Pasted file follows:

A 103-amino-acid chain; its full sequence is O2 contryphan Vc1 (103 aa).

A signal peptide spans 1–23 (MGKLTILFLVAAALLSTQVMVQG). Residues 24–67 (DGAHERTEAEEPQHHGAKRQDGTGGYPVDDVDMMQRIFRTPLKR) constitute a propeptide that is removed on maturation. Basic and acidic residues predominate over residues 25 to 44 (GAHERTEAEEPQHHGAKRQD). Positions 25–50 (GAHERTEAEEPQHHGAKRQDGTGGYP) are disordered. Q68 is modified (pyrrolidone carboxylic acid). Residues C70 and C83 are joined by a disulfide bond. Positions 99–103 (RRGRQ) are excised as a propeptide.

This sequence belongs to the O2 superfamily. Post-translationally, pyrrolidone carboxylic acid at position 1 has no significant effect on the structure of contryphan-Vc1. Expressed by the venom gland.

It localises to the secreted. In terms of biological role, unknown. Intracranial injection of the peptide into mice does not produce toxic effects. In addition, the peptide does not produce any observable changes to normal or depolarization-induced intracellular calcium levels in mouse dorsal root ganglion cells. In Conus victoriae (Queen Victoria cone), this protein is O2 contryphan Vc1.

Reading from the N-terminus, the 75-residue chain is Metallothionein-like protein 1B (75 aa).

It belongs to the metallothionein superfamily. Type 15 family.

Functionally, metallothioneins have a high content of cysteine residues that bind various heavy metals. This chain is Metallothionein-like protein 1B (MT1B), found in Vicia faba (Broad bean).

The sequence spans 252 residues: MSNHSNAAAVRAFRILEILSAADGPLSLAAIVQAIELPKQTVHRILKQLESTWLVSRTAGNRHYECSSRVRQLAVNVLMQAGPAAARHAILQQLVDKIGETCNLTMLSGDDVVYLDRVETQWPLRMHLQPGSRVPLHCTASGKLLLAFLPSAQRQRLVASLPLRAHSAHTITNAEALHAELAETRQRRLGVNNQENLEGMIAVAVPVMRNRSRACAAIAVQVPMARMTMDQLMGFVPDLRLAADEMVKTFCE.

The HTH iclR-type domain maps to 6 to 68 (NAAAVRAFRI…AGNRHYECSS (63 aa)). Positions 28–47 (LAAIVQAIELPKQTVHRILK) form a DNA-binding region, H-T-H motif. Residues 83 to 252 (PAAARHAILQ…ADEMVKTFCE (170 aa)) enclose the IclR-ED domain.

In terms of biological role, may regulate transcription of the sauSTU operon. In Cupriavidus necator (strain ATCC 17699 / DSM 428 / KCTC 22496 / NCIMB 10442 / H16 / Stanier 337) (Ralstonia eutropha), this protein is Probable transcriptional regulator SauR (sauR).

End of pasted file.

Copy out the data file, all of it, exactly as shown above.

A 103-amino-acid chain; its full sequence is O2 contryphan Vc1 (103 aa).

A signal peptide spans 1–23 (MGKLTILFLVAAALLSTQVMVQG). Residues 24–67 (DGAHERTEAEEPQHHGAKRQDGTGGYPVDDVDMMQRIFRTPLKR) constitute a propeptide that is removed on maturation. Basic and acidic residues predominate over residues 25 to 44 (GAHERTEAEEPQHHGAKRQD). Positions 25–50 (GAHERTEAEEPQHHGAKRQDGTGGYP) are disordered. Q68 is modified (pyrrolidone carboxylic acid). Residues C70 and C83 are joined by a disulfide bond. Positions 99–103 (RRGRQ) are excised as a propeptide.

This sequence belongs to the O2 superfamily. Post-translationally, pyrrolidone carboxylic acid at position 1 has no significant effect on the structure of contryphan-Vc1. Expressed by the venom gland.

It localises to the secreted. In terms of biological role, unknown. Intracranial injection of the peptide into mice does not produce toxic effects. In addition, the peptide does not produce any observable changes to normal or depolarization-induced intracellular calcium levels in mouse dorsal root ganglion cells. In Conus victoriae (Queen Victoria cone), this protein is O2 contryphan Vc1.

Reading from the N-terminus, the 75-residue chain is Metallothionein-like protein 1B (75 aa).

It belongs to the metallothionein superfamily. Type 15 family.

Functionally, metallothioneins have a high content of cysteine residues that bind various heavy metals. This chain is Metallothionein-like protein 1B (MT1B), found in Vicia faba (Broad bean).

The sequence spans 252 residues: MSNHSNAAAVRAFRILEILSAADGPLSLAAIVQAIELPKQTVHRILKQLESTWLVSRTAGNRHYECSSRVRQLAVNVLMQAGPAAARHAILQQLVDKIGETCNLTMLSGDDVVYLDRVETQWPLRMHLQPGSRVPLHCTASGKLLLAFLPSAQRQRLVASLPLRAHSAHTITNAEALHAELAETRQRRLGVNNQENLEGMIAVAVPVMRNRSRACAAIAVQVPMARMTMDQLMGFVPDLRLAADEMVKTFCE.

The HTH iclR-type domain maps to 6 to 68 (NAAAVRAFRI…AGNRHYECSS (63 aa)). Positions 28–47 (LAAIVQAIELPKQTVHRILK) form a DNA-binding region, H-T-H motif. Residues 83 to 252 (PAAARHAILQ…ADEMVKTFCE (170 aa)) enclose the IclR-ED domain.

In terms of biological role, may regulate transcription of the sauSTU operon. In Cupriavidus necator (strain ATCC 17699 / DSM 428 / KCTC 22496 / NCIMB 10442 / H16 / Stanier 337) (Ralstonia eutropha), this protein is Probable transcriptional regulator SauR (sauR).